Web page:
by Juliet Gellatley with Tony Wardle
Juliet Gellatley's hard-hitting personal
story is riveting, perceptive and totally persuasive. She exposes
the political protection, disinformation and PR glitz which prop
up the all-powerful meat industry. It is a journey of discovery
which will disturb and anger you. Its logic is simple - through
the institutionalised abuse of billions of diseased and dejected
animals we are destroying the planet and all that lives on it, impoverishing
the poorest and destroying our health for something we don't even
need. The Silent Ark is the complete and absolute answer to 'why
go vegetarian/vegan?'. Viva!'s No.1 top seller.
This book a available to buy here...
In 1994 people took to the streets all across Britain. They were
determined, passionate and outraged and their actions struck a chord
in the hearts of millions. For the first time in memory, animal
welfare made headline news every day for months.
The reason for the demonstrations, of course, was the transportation
of live animals to Europe ñ sheep to be fattened for a few
days in France or Spain and then killed and labelled ëhome
produced'; calves, little more than a few days old, to be placed
in solitary crates and killed after a few months and sold as veal.
Consistent campaigning had led to P & O Ferries, Stena Sealink
and Brittany Ferries, the main cross-channel ferry operators, dropping
the export of live animals for slaughter and the street demonstrations
were aimed at preventing other, opportunist companies from picking
up the abandoned business. These elusive merchants tried every possible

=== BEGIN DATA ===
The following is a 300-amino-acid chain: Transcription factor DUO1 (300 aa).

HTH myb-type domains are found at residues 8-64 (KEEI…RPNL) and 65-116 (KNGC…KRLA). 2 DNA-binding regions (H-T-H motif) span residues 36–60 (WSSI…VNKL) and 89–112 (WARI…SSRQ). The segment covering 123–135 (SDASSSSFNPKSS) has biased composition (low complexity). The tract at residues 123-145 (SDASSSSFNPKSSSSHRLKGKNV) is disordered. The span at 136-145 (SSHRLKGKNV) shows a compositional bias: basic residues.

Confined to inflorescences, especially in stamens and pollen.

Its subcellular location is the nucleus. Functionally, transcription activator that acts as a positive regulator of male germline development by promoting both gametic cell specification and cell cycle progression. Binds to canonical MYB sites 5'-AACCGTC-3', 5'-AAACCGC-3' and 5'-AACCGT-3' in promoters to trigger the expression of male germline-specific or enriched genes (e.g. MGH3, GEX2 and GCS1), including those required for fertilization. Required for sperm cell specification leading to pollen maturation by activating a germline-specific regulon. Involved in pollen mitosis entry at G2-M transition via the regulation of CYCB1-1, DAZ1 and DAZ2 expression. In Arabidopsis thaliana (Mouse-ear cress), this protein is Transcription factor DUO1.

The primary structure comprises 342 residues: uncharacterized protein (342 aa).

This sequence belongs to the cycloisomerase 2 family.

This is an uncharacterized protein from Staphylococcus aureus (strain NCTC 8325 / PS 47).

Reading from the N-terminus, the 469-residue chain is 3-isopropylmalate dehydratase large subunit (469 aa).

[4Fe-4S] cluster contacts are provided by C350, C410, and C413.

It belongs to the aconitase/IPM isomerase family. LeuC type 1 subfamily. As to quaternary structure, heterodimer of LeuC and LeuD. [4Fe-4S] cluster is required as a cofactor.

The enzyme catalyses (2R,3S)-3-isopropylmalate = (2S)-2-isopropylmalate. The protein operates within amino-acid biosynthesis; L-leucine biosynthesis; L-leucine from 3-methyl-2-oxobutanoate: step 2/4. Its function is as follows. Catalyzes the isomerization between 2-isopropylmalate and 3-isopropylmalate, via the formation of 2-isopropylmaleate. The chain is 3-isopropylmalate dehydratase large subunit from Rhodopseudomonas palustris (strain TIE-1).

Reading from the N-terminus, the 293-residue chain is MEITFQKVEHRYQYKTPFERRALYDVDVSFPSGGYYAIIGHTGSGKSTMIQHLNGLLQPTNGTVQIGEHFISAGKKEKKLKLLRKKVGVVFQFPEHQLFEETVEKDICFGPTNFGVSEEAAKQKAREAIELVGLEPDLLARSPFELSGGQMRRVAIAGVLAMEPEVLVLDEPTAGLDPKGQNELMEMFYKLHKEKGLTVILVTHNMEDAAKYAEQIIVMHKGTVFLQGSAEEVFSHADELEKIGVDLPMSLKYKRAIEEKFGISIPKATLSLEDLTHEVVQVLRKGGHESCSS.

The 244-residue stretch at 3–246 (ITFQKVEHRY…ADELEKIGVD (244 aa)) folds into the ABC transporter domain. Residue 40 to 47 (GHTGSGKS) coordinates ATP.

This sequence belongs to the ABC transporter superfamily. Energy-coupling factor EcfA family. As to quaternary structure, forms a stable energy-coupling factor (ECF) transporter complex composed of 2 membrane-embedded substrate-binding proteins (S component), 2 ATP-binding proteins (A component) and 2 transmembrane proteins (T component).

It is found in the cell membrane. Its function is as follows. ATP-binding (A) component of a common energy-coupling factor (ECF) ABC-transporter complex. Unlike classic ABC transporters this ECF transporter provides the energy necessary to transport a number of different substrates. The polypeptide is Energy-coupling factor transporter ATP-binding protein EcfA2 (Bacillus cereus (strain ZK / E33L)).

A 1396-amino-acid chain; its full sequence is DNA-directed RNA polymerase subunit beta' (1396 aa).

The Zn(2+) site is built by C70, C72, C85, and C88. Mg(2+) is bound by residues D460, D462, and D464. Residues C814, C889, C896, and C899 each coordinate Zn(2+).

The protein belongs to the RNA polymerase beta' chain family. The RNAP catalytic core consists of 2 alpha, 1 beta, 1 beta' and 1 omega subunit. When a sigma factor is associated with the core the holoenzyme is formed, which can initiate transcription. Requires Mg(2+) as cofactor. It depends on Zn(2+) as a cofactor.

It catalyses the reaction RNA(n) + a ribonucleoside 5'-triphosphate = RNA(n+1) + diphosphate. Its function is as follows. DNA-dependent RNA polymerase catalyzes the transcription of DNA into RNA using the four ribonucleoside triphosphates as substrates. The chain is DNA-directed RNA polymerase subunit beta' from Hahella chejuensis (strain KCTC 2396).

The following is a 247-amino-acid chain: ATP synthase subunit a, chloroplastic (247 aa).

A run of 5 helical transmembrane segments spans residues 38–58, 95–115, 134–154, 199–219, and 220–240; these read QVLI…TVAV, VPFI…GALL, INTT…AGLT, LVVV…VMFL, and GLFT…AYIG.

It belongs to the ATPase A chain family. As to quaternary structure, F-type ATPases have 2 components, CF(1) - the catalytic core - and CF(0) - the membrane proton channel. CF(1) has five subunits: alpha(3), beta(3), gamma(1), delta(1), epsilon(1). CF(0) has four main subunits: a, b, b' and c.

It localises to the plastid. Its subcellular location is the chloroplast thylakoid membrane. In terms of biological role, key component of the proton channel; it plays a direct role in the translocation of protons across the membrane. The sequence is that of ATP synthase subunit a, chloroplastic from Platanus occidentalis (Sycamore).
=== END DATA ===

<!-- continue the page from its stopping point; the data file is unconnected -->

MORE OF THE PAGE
outlet by air and sea, using the cover of dawn and dusk to move
their fragile cargoes. But everywhere they went, at whatever time
of day, people were there to greet them, to stand in their way,
to lie in the road, to attack their consciences, to prevent their
trade and to thrust the issue into the living-room of every home
in the country.
Those who joined together in outrage defied stereotyping. There
were middle-aged, middle-class women who had never protested publicly
about anything before in their lives, young women in Doc Martens
with rings through their noses, senior citizens, young men in combat
jackets with dogs on pieces of string. What they had in common was
their anger at the denial of even the most fundamental compassion
to living creatures. This unity defied the 16 years of British Government
philosophy which proclaimed there is no such thing as society, only
individuals, which replaced care and concern with greed and profit,
gave legitimacy with exploitation and claimed that only a free market
can answer the world's problems ñ most of which were created
by the free market in the first place.
After years of being told that they shouldn't care, these dedicated
groups were shouting at the tops of their voices that they did care.
Not only did their actions challenge Government cynicism, but they
also did something much more fundamental: they made previously complacent
people confront the intricate relationships between the meat and
dairy industries and what is placed on our dining tables.